Biggest unanswered question:
Will this lot of experienced players departing finally take its toll?
GWS is no stranger to losing big names; Adam Treloar, Dylan Shiel, Tom Scully, Will Hoskin-Elliott, Taylor Adams… the list goes on.
2020 was no different. The mass departure of experience and talent from Jeremy Cameron, Jye Caldwell Zac Williams, Aidan Corr, and Zac Langdon might just be the straw that breaks the camels back for the Giants.
Add in all the unavailable players mentioned because of injury, the round one line up is shaping up to be quite recognisable.
There are still the familiar names in Toby Greene, Nick Haynes and Stephen Coniglio who have been through the highs and lows of the club since the beginning.
They will be relied on more than ever to teach the upcoming players a thing or two about the era of Giants who made finals five years in a row.
Coach pressure index:
Leon Cameron celebrated taking the youngest side in the competition to the grand final in 2019, to only back it up by falling to 10th on the ladder the following year.
Despite extending his contract in 2020 for a further two years, Cameron will be closely watched in 2021.
Many questioned if he in fact deserved to coach in 2021 after the tough year.
A second chance to turn things around is more than deserved by Cameron after what he achieved at the club in previous years in such a short time.
Cameron conceded that the Giants 2020 campaign was too inconsistent, and they deserved to not make the finals after their performances.
Not expecting the side to remain in the same slump in 2021, Cameron says his side needs to return playing the same contested method of football they’re known for.
Ryan Angwin (Gippsland Power/Vic Country), Tanner Bruhn (Geelong Falcons/Vic Country), Cameron Fleeton (Geelong Falcons/Vic Country), Jesse Hogan (Fremantle), Braydon Preuss (Melbourne), Sam Reid (relisted rookie), Will Shaw (Bendigo Pioneers/Deniliquin Rams), Zach Sproule (relisted rookie), Conor Stone (Oakleigh Chargers/Vic Country), Jacob Wehr (Woodville-West Torrens/South Australia).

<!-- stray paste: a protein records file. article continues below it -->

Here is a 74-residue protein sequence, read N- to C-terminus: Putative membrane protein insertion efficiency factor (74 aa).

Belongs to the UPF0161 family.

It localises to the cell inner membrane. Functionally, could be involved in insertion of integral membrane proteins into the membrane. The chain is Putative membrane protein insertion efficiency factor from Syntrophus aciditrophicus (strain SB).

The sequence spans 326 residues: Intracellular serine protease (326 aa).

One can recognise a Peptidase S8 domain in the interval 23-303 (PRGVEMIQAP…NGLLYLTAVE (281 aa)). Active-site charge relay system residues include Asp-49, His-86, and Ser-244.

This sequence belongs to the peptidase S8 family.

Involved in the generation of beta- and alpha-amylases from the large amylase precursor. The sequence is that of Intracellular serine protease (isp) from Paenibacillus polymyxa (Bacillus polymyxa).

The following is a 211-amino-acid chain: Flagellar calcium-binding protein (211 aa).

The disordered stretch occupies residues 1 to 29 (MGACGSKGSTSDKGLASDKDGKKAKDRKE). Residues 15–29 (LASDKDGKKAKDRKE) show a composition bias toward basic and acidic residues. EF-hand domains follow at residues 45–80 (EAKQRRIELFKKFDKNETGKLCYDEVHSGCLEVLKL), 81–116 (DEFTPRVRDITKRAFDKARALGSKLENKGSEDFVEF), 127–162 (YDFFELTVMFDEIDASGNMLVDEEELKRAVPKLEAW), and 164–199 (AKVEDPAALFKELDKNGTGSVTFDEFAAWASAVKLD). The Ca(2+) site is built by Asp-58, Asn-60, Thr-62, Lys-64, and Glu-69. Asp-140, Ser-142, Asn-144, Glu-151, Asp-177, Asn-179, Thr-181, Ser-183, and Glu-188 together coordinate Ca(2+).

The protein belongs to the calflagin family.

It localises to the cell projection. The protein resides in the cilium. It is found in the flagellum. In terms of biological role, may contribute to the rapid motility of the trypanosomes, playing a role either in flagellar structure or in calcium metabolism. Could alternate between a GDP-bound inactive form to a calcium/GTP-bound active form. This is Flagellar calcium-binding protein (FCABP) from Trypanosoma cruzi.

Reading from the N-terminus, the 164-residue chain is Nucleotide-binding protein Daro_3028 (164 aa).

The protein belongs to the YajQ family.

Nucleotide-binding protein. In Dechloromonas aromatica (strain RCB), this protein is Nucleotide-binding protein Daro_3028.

Jye Caldwell (Essendon), Jeremy Cameron (Geelong Cats), Aiden Corr (North Melbourne), Jackson Hately (delisted), Sam Jacobs (retired), Zac Langdon (West Coast Eagles), Sam Reid (delisted), Heath Shaw (delisted), Tom Sheridan (retired), Zac Sproule (delisted), Zac Williams (Carlton).
Predicted R1 team:
FB: Sam Taylor, Phil Davis, Adam Kennedy.
HB: Nick Haynes, Lachie Whitfield, Lachie Keeffe.
C: Josh Kelly, Stephen Coniglio, Jacob Hopper.
HF: Toby Greene, Tim Taranto, Brent Daniels.
FF: Harry Himmelberg, Jeremy Finlayson, Jake Riccardi.
FOLL: Braydon Preuss, Matt de Boer, Callan Ward.
I/C: Harry Perryman, Jesse Hogan, Tom Green, Bobby Hill
It’s going to be a year of make or break for GWS. They still possess enough good players to have respect from the competition. The onus is on them to prove that 2020 was an off-year and not the standard to expect.
The Giants need to go back to the basics, playing good consistent football. Focus on the areas they know they can win footy with – the contested method.
Early on, the key positions, particularly ruckman and that key forward role will need to be determined to cement structure in the side.
If GWS can secure wins from the get-go, the chance to return to finals in 2021 will be likely enough.